18 Jesus was alive in heaven when the Hebrew Scriptures were recorded. How he must have enjoyed the opportunity to come to the earth and take part in explaining God’s Word! Think, for example, of that memorable day after his resurrection when he met up with two of his disciples on the road to Emmaus. Before they recognized who he was, they told him how saddened and confused they were over the death of their beloved Master. How did he respond? “Commencing at Moses and all the Prophets he interpreted to them things pertaining to himself in all the Scriptures.” How were they affected? They later said to each other: “Were not our hearts burning as he was speaking to us on the road, as he was fully opening up the Scriptures to us?”
19 Later that same day, Jesus met with his apostles and others. Note what he did for them: “He opened up their minds fully to grasp the meaning of the Scriptures.” (Luke 24:45) No doubt, that happy occasion brought back to their minds the many, many times that Jesus had done something similar for them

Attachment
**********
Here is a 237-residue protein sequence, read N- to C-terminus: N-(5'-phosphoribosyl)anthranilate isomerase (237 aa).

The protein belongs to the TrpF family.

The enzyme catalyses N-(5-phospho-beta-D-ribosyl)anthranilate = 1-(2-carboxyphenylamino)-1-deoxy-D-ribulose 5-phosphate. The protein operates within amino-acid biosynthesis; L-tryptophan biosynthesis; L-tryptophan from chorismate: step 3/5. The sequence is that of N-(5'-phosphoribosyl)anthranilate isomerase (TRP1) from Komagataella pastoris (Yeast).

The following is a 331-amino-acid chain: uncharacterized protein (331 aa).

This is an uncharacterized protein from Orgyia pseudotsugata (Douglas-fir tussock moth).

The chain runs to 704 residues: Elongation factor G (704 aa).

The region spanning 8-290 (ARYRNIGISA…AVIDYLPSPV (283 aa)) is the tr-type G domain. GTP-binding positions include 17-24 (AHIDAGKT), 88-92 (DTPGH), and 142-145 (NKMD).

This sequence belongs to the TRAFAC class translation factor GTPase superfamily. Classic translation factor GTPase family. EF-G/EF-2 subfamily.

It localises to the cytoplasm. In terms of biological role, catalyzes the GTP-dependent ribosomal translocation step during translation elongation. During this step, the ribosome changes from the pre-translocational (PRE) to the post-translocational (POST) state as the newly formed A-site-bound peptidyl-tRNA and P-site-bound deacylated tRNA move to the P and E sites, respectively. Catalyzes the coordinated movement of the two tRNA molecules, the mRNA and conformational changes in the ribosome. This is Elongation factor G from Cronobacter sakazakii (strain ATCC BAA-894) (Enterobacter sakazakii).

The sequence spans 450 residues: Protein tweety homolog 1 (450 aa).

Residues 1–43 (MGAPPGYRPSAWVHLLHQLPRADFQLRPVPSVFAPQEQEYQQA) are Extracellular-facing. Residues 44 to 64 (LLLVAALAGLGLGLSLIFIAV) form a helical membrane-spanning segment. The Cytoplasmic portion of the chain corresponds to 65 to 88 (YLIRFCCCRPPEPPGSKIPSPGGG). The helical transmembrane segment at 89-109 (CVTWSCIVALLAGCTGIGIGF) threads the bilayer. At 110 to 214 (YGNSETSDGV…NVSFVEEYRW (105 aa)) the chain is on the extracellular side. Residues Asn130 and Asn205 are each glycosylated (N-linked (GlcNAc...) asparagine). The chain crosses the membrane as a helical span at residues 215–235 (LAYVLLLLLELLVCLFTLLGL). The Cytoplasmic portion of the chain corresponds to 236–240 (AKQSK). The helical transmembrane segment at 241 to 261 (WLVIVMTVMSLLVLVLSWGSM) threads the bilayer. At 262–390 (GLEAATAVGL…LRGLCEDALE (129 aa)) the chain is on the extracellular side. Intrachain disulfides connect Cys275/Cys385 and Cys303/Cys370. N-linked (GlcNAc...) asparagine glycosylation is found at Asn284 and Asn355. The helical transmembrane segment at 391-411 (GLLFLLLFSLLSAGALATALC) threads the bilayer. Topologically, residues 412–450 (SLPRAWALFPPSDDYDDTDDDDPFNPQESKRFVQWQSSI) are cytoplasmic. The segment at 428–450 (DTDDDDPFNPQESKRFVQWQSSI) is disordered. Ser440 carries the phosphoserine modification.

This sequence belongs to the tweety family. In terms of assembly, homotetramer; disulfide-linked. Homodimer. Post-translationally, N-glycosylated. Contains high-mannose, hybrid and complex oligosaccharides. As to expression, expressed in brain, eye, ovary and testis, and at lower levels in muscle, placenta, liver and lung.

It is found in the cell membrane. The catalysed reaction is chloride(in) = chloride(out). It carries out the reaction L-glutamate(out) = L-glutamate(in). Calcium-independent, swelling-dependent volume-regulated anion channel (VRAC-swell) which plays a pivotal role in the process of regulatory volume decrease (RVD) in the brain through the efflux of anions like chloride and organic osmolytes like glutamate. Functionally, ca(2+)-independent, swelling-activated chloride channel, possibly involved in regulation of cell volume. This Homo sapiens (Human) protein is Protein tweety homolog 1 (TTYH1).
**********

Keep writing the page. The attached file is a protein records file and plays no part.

20, 21. How did Jesus explain the words that Jehovah had spoken to Moses at the burning bush?
20 On one such occasion, Jesus was speaking to a group of Sadducees. They were a sect of Judaism associated with the Jewish priesthood, and they did not believe in the resurrection. Jesus said to them: “As regards the resurrection of the dead, did you not read what was spoken to you by God, saying, ‘I am the God of Abraham and the God of Isaac and the God of Jacob’? He is the God, not of the dead, but of the living.” (Matthew 22:31, 32) Here was a scripture they knew well, written down by a man that the Sadducees revered